Cyber ​​security experts said that the computer systems of many companies around the world, including 800 physical grocery stores in Coop, Sweden, were shut down after being attacked by the REvil ransomware, and it may take several weeks to recover.

Hackers from the REvil cybercrime group damaged the IT company Kaseya’s system. Malware penetrated its distributors and affected end customers such as Coop who used its software.

Ransomware locked data in encrypted files, and later on Sunday, hackers demanded US$70 million (approximately Rs 5.2 billion) to recover the data.

Mark Loman, director of engineering at network security company Sophos, said that participants in REvil claimed that 1 million machines were compromised.

“Depending on the size of your business and whether you have a backup, you may need several weeks to restore everything, and because supermarkets in Sweden are affected, they may lose a lot of food and income,” he said.

Coop’s grocery chain had to close hundreds of stores on Saturday because its cash registers are operated by Visma Esscom, which manages servers for many Swedish companies and in turn uses Kaseya.

“We have stopped the attack and we are now restarting our system,” a Coop spokesperson said.

“We are restoring the system, and now there are technicians visiting all affected stores to restore the data system,” they added.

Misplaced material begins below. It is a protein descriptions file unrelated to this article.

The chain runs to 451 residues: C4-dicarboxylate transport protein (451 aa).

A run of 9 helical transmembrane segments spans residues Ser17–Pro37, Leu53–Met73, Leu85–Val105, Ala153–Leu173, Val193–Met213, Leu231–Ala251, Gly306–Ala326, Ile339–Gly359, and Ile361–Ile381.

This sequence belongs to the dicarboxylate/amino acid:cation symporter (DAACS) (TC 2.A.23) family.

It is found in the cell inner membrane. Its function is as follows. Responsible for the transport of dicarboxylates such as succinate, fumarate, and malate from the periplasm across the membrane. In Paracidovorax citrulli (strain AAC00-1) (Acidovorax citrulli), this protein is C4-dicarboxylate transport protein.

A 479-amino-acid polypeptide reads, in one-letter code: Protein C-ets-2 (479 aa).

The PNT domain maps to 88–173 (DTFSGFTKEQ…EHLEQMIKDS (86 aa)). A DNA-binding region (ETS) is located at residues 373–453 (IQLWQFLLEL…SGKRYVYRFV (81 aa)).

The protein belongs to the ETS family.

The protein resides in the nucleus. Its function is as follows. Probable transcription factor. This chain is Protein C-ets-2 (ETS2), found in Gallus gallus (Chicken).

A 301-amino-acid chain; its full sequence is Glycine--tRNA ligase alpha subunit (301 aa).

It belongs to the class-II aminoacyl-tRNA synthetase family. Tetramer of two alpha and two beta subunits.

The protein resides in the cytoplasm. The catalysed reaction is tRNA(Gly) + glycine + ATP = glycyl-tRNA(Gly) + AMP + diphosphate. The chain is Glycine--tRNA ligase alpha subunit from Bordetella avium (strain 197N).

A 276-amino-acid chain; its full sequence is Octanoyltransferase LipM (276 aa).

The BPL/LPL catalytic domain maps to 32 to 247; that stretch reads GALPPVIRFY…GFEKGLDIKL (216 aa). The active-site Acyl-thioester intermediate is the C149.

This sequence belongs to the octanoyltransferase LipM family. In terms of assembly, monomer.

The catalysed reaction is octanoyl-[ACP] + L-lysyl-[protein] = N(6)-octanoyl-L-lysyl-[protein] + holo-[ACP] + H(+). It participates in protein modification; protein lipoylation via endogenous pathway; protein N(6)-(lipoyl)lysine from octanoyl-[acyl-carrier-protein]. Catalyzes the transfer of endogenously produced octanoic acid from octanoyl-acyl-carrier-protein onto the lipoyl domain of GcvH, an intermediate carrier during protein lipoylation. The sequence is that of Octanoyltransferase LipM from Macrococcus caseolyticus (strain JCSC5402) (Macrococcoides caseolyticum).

Visma Esscom did not respond to a request for comment.

Although many Coop stores are still closed on Monday, some stores have opened and allow customers to pay using an app called “Scan and Pay.”

Anders Nilsson, CTO of ESET Nordics, said: “I don’t think we’ve seen anything on such a large scale before.” “This is the first time we have seen a grocery store unable to process payments, which shows that we How fragile it is.”

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In order to solve these problems, Coop’s payment provider needs to go to all stores in person and manually restore the payment machine from the backup.

By convention, hackers have created a channel for negotiation with victims of ransomware attacks.

In this online chat room accessible to Reuters, a representative of the REvil affiliate said that hackers did not regret forcing Coop to shut down.

When asked about the impact of closing the Swedish supermarket, the representative told Reuters: “This is just a business.”

The representative stated that although the group is seeking US$70 million (approximately 5.2 billion rupees) to restore all the data of all victims, “we are ready to negotiate at any time.”

ESET’s Nilsson said: “It doesn’t matter whether they pay or not, they still need time to restore all the machines.”

Colonial Pipeline faced extortion earlier this year, resulting in the suspension of production for several days. The company paid nearly US$5 million (approximately 370 million rupees) to hackers to regain access.

“Paying the ransom is just putting out the fire, but it will not make your environment safer,” said David Jacoby, Kaspersky’s deputy director.

“The company should not pay the ransom because we don’t want to encourage cybercriminals to think it is profitable.”

© Thomson Reuters 2021


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